On top of everything else, it seems that McCarthy is the top waster of taxpayer money in Congress, spending nearly $100,000 purchasing dinners for staff and colleagues. (Video: Approx. 31-minute mark).
As one columnist noted, the Cantor loss was a chance for Republicans to prove they are listening—to be “the people’s party.” Instead, the GOP leadership has proved once again that they are part of the problem, even while conservative members of Congress feel they have no real influence.
Cantor and his team have an incestuous relationship with big business that puts the priorities of Wall Street interests over the interests of Main Street Americans, and, unfortunately, it looks like McCarthy will offer more of the same.
No wonder Congress’s approval rating just hit another low.
The Washington Examiner has more:
Cantor helped usher the 2008 bailout to passage. He was the Chamber of Commerce‘s most important ally in reauthorizing the Export-Import Bank in 2012, and was expected to play the same role again this year. He voted for the insurers’ and drug makers’ beloved Medicareprescription drug bill in 2003, and for the Republicans’ pork-filled energy bill in 2005.
Cantor’s fundraising was all Wall Street and K Street. His campaign raised more than $2 million from political action committees. Combine his campaign with his ERIC PAC, which Cantor used to help elect other Republicans, and you’ve got $1.2 million in money from the “securities and investment” industry in 2013 and 2014, according to the Center for Responsive Politics.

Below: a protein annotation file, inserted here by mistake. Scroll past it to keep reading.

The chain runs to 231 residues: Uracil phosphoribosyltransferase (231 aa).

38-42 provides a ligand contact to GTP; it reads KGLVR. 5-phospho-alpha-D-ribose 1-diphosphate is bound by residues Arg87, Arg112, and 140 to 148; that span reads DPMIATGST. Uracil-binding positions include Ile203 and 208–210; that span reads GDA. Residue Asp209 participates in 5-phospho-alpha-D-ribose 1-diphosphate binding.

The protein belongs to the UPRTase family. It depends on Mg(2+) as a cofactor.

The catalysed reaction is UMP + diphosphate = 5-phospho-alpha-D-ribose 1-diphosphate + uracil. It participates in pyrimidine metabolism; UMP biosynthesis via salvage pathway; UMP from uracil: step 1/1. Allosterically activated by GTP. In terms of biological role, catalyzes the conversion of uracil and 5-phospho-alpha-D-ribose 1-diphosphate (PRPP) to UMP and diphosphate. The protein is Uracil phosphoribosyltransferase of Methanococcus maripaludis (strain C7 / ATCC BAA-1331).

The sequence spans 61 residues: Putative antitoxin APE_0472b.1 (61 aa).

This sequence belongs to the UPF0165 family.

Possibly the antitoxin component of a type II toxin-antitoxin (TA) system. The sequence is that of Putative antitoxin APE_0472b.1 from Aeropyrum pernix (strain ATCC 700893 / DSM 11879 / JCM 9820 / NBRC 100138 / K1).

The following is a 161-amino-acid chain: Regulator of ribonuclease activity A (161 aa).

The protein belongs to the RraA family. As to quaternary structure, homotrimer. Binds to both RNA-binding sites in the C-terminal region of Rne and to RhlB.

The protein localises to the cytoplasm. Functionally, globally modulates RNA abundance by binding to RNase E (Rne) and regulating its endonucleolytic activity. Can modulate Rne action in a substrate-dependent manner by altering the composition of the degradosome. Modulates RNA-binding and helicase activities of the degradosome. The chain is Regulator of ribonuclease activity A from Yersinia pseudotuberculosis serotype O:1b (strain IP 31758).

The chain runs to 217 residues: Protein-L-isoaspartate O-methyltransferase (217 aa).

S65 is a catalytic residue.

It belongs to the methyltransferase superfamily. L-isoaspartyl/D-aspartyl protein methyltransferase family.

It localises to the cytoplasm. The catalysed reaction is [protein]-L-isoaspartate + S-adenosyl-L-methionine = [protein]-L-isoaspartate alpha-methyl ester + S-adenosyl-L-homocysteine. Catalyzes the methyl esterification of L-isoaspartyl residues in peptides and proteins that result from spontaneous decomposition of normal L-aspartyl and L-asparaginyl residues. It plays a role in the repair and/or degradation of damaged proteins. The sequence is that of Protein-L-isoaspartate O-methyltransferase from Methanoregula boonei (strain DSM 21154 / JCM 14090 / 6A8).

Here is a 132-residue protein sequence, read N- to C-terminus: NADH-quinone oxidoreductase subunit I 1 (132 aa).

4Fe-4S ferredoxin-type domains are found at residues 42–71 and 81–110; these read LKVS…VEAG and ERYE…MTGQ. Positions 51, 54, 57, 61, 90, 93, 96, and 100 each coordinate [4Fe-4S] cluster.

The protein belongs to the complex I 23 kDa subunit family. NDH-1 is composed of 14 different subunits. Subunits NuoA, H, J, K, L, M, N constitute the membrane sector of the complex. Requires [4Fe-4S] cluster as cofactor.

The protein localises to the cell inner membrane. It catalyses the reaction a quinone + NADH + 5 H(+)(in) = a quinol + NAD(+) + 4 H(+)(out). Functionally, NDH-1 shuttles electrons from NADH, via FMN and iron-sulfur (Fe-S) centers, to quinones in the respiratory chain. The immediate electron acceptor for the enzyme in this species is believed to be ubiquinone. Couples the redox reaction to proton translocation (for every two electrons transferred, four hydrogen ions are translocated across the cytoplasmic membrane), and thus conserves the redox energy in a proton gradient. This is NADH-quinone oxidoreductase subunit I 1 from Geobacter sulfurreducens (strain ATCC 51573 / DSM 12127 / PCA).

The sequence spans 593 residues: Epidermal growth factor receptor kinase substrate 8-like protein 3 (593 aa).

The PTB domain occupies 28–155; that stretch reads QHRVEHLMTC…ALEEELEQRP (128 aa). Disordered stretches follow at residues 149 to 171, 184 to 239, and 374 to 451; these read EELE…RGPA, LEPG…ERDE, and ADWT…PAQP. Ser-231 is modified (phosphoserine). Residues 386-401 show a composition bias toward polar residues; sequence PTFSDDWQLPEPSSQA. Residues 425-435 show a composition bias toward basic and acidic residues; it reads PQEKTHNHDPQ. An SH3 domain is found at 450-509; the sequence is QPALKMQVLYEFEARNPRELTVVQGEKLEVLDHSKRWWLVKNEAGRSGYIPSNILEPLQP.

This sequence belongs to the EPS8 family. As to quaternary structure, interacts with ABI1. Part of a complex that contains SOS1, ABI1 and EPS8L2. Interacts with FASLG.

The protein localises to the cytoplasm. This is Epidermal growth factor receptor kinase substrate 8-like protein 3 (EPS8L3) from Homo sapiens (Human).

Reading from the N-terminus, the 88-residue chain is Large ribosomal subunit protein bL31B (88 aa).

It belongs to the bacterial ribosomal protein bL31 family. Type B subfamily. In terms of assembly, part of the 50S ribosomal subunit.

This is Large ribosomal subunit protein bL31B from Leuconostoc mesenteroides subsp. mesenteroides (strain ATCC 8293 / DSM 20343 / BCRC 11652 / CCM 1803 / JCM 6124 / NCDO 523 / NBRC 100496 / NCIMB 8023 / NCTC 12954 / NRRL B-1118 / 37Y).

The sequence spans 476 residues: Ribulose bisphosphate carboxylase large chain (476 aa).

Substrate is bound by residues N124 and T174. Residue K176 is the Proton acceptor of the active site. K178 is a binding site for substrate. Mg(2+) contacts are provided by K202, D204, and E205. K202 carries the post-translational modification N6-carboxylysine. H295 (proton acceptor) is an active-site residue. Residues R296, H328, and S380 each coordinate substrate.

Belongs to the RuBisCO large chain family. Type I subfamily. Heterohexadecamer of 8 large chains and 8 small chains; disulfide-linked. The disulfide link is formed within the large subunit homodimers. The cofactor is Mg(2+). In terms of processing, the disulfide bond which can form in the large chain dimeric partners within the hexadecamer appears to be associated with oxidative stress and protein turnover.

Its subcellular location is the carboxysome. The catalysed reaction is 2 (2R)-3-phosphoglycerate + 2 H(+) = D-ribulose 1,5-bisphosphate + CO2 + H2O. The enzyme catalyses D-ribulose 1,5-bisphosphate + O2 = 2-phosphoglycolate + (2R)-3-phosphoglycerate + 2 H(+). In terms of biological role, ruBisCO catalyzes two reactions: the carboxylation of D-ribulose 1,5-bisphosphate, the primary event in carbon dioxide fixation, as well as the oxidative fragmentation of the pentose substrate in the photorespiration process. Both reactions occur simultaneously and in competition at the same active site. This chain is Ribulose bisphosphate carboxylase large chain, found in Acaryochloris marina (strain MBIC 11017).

Employees, executives, and the PAC of Goldman Sachs, where Cantor’s wife once was a vice president, provided $100,000 to ERIC PAC and $27,000 to Cantor’s campaign. And of course, the good folks at Blackstone Group provided nearly $40,000 to ERIC PAC, and a league leading $66,000 to Cantor’s campaign.
As with his votes, Cantor’s fundraising record doesn’t reflect some personal obeisance to Wall Street—it was another dimension of Cantor being a team player.
Democrats, you see, have guys like Sen. Chuck Schumer of New York as their liaisons to Wall Street. Most of the senators and congressmen from New York, New Jersey and Connecticut are expected to funnel money from Wall Street to the Democratic Party. Republicans, though, hold almost no seats in the New York City area. And so Eric Cantor became their Wall Street liaison.
Somebody had to be the House GOP’s guy on Wall Street, and with his wife’s background, Cantor made as much sense as anyone.
The relationship was a close one. “He rang the bell and they came” with contributions one financial lobbyist told me. Cantor’s old chief of staff, John Emling, is Citigroup’s co-director for federal affairs. His old communications director, Laena Fallon, now runs the communications shop at the Financial Services Forum. Other Cantor alum lobby for banks and hedge funds.